Joshua Phelps, Features Editor

Mental Illness Awareness Week ended Oct. 12, but for those struggling with mental illness, it goes beyond one week. For me, I’ve suffered from mental illness for years. That mental illness is depression. 

According to the National Alliance on Mental Illness, major depressive episodes affect 17.7 million Americans. 

Rather than describe my entire life, I can say the cause for my depression has been a variety of factors growing up. From being the victim of bullying as a teen for being gay; caring for both parents who lost mobility because of cancer or arthritis-related conditions; to dealing with the loss of a sister and father to a brain anyeurism and heart-related causes; as well as dealing with a friend and, recently, and brother lost to suicide, one can see where my symptoms developed.

Life wasn’t easy for me. 

Instead of seeking help, or finding resources willing to take someone with little money, I turned to drugs as a means to cope with my loss. My drug use abruptly ended, thankfully, but I’ve replaced that addiction with food, and now exercise.

My methods of dealing with loss isn’t something others should mimic. When left untreated for some time, it can lead to something worse. While my addiction got bad at some point, nothing came close to the moment when I hit rock bottom in 2012. That year, I attempted suicide twice.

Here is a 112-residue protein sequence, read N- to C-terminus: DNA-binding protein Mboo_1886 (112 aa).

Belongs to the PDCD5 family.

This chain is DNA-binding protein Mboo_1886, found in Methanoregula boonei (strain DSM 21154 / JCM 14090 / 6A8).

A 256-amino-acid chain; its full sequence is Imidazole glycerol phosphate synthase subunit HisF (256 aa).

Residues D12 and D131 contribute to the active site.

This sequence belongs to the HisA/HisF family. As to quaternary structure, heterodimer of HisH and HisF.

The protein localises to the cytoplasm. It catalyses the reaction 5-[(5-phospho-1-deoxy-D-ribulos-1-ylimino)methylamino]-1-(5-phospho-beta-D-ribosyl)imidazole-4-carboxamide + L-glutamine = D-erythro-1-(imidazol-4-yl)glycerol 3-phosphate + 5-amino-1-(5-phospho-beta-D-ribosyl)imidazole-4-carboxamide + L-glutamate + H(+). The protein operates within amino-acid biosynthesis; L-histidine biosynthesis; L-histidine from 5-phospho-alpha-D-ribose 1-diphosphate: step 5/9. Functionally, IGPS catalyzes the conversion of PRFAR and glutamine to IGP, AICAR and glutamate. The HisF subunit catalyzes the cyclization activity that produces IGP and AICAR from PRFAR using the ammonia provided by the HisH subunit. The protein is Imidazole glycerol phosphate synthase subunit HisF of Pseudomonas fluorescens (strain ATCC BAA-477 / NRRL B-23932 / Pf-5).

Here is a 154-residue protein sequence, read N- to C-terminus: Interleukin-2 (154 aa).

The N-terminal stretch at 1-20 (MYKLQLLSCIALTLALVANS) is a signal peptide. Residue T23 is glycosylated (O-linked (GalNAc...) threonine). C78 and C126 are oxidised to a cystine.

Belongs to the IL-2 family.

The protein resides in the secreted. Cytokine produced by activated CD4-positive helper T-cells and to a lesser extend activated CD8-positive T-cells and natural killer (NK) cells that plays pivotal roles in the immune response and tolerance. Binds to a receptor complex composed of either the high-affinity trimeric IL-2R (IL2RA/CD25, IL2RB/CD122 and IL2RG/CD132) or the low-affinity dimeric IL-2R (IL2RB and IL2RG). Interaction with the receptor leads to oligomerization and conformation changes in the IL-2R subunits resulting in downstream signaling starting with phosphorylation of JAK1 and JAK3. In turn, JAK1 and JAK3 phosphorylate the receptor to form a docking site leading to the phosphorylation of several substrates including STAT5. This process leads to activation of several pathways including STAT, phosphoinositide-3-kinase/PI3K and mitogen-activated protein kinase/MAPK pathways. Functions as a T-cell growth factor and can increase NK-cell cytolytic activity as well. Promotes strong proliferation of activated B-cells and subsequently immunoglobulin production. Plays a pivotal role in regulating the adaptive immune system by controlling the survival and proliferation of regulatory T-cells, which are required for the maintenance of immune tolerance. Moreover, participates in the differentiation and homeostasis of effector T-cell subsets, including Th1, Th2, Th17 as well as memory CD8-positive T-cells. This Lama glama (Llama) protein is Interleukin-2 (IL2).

NAMI reports suicide as the second-leading cause of death amongst individuals aged 10-34 in the U.S. 

I didn’t want to become another statistic. 

When I lost my brother to suicide this year on Sept. 8, I knew I had to seek help because exactly one year before that, I considered taking my life a third time. It was time for me to come forward and seek help, but I didn’t know where to start.

Thankfully, one of my professors told me about the University of Missouri-St. Louis’ counseling services offered at the Health, Wellness and Counseling Services office at 131 Millennium Student Center. 

The service, which is $10 per visit, will never turn down a student if they’re low on funds.

Since learning of the service offered by UMSL, I’ve had three sessions so far. In those sessions, I’ve learned to accept my feelings as valid instead of pushing them away and to not hesitate when coming forward to strangers.

I’ve also learned it’s okay to focus on myself. That’s why I made the decision to step down as a feature editor for the paper. 

I have this habit of putting too much on my plate and picking up new groups to participate in, or jobs to take up my time so I don’t have time to focus on my feelings. I would put up emotional barriers and wouldn’t even let my partner in. 

I’m taking a hiatus to better myself and to focus on future endeavors. 

Depression isn’t constant. Sometimes people go in remission, only to return a few months or a few years after. In my case, by ignoring my emotions and forcing depression in remission, it has taken a toll on my mental health and wellbeing. I’m taking back control and not holding back this time around.

To the students of UMSL suffering from a mental illness, don’t do this alone. It’s okay to come forward and it’s okay to talk to someone. Don’t be like me and wait until the last moment to seek help. 

Students who are in need of help can contact counseling services at (314) 516-5711 to set up an appointment. Additionally, students can set up an appointment online at http://http://health.umsl.edu. Counseling services is open Monday through Friday from 8:00 a.m. to 5:00 p.m.